Mary enters Act II feeling weak, sad and guilty. This is first represented when she gives Elizabeth the poppet that she had hand-sewed. As the play advances, Mary breaks down in sobs while telling the Proctors about the proceedings she witnessed that day. Later, due to her strong sense of shame, Mary agrees to testify against Abigail in the high court with John. Seeing so many falsely accused people caused her to feel severely emotionally damaged, leading up to the drama of Act III.
As the trial proceeds in Act III, Mary becomes overwhelmed with fear, making her unable to explain herself and what actually happened. Fear begins to consume more and more of her. Afraid that she will die, Mary breaks under the pressure. She found it easier to lie and survive, rather than tell the truth and die. Her accusation of John being “the Devil’s man” ultimately changes the Proctor’s lives forever. John and Elizabeth cannot see their children grow up.
John feels shameful that his name has been blackened.
Yet it makes John and Elizabeth’s relationship grow stronger, because they both start to appreciate the other more, apologize for their mistakes, and forgive each other. 2. John takes pride in his name. He cares about his reputation of not only him as a Proctor, but his children too. But when he realizes that admitting to adultery is the only way he can break off Abigail’s power, he recognizes that the goodness of the town and its people is more important than blackening his name.
John’s decides to confess in Act IV because he does not want his children to grow up without a father, and he does not want Elizabeth to live without a supporting husband. His personal integrity causes him to renounce his confession. He does not want to blacken his name any more than it already has been. And after seeing Rebecca Nurse, he realizes that he would rather die an honest man than live as a liar. This decision shows a maturity in John that he did not have before. 3. Elizabeth in Act II is portrayed as cold woman who is still suspicious of her husband.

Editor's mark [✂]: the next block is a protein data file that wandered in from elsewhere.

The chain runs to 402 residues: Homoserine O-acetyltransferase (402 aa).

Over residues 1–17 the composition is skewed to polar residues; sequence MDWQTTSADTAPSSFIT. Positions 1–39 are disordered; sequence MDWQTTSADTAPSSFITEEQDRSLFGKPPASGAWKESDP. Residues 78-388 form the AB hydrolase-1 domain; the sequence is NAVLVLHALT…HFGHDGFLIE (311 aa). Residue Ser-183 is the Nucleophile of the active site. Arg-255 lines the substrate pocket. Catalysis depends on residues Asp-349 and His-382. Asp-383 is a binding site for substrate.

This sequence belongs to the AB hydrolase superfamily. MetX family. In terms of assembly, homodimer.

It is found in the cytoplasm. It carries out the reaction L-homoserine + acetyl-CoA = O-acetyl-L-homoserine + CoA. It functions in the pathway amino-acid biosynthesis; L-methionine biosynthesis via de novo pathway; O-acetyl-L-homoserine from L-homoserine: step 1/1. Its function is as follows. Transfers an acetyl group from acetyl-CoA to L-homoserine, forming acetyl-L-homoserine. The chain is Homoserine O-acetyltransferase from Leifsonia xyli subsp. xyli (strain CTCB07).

As the play continues though, the audience starts to see that the reason she is so bitter is because she truly loves and cares about John. This is portrayed when she lies in Act III. It is revealed by John that Elizabeth never lies. So, when she lies at the trial, she does so thinking that she is protecting John. In Act IV, Elizabeth comes to realize that “It needs a cold wife to prompt lechery”. She shows that she has forgiven him. John is influenced by Elizabeth’s constant virtuous truth.
It makes him see that he would rather die honest than live as a liar. This creates a sense of peace in Elizabeth, knowing that he has learned from his mistake, and that he has finally found “goodness”. 4. In Acts I and II, Hale feels that he is a knowledgeable man. He has confidence that he can bring God to any which he encounters. But, as Act III unfolds, he starts to see the Proctor’s truism and Mary’s emotionally compromised and damaged soul. This is why he starts to doubt himself, his decisions, and the accusations he has made.
He realizes that he was the driving force behind the witch trials. He goes from an over-confident man to a broken one. He starts to question all the witchcraft accusations he has previously made and future ones made by other people. He also looses faith in the justice of the law. He is seeking a guilt-free conscience, so I think that during his life after the trials, he is going to strengthen his relationship with God. He will want to know the truth of all the decisions he made in his life, and whether or not they were the right thing to do.